Rain and lunch in Harringay, London

It is raining on Harringay High Street. I am waiting for my sogan kebab: minced lamb chargrilled with shallots and served with a pomegranate sauce and a delicious thin flatbread which they don’t even mention on the menu, but the flatbread deserves both mention and praise as it is delicious, if I remember correctly from last time.

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Delicious notes from Istanbul

Simits!

Pastry seller in Istanbul

The first time we went to Istanbul, we did it all wrong, committed all the classic tourist mistakes. We stayed in a middle of a tourist trap, did no research before the trip, relied on unreliable guidebooks. In our brief defence, the trip was a bit of a last minute decision, but still, I’m not proud. We enjoyed the sights, but found that above all we wanted to be in the more interesting parts of the city, and spent a lot of time outside Sultanhamet. We loved Üsküdar most. Overall, we had a reasonably good time, but got hassled in touristy places and were above all somewhat disappointed with the food we found. We thought the food would be better, easier to find. It’s rarely like that, though, of course.

This time, I did it all right. I did the research, choose accommodation strategically, and took time to explore the areas I that grabbed my attention when they did. I had a fantastic time. Istanbul turned out to be one of those cities where you need to dig below the surface to discover its true charms. It’s not surprising though, given its tourist appeal; I’m embarrassed at our past naivety.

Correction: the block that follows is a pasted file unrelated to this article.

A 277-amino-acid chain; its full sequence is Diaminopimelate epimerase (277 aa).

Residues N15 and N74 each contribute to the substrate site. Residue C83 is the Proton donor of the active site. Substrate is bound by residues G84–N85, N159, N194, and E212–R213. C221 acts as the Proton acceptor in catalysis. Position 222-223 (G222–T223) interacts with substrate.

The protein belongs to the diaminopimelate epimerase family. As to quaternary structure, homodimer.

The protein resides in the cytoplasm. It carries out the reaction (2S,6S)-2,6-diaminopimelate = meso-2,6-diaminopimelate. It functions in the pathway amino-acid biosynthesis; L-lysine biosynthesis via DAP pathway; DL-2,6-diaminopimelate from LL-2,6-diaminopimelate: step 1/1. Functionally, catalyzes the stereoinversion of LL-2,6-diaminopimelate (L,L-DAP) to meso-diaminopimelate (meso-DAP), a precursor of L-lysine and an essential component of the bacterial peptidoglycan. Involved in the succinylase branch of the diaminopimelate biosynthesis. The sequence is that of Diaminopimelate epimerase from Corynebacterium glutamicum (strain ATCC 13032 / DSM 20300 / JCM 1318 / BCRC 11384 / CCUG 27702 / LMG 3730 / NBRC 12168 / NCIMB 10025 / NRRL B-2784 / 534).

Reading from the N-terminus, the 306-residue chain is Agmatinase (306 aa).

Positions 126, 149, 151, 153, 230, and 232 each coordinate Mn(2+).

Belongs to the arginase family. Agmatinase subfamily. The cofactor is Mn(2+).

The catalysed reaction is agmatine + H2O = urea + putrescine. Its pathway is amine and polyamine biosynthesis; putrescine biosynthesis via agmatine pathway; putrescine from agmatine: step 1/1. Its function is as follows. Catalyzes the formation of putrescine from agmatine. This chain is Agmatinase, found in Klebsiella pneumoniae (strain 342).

Here are a few of my delicious notes from my September trip to Istanbul. With thanks to these excellent sources of information and inspiration: Delicious Istanbul, Eating Asia and Istanbul Eats.

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Persian feasts in my kitchen: The first courses

After the introduction to some fantastic Persian blogs, we’re continuing with our Persian journey. I now got our favourite Persian book from A., A Taste of Persia, lovingly called Batbook, which is the book we used most for our feast, so tonight, I’ll tell you about the dishes in more details.

Just to remind you, here’s the lovely Batbook:

 

A Taste of Persia: An Introduction to Persian Cuisine

A taste of Persia – by Najmieh Batmanglij

Right, and here’s the summary of the menu:

~~~~~~~~~~~~~~~~~~~~~~~~~~~~~~~~~~~~~~~~~~

FIRST COURSES

Yoghurt & Cucumber Salad (V)

Feat & walnut salad with herbs (V)

Stuffed peppers, aubergines and tomatoes (in a tangy tomato sauce )(V)

Fresh Herb Kuku – Iranian baked omelette (V)

Lamb fillet kebabs

 

MAINS

Saffron Rice (V)

Rice-stuffed chicken

Potato and lamb koresh with orange feel(Iranian stew)

Duck in walnut and pomegranate sauce

 

DESSERT

Iranian almond and rosewater baklava served with vanilla ice-cream

~~~~~~~~~~~~~~~~~~~~~~~~~~~~~~~~~~~~~~~~~

 

And now the delicious details:

 

 

Yoghurt & Cucumber Salad (V)

Mast-o khiar, Batbook pg. 26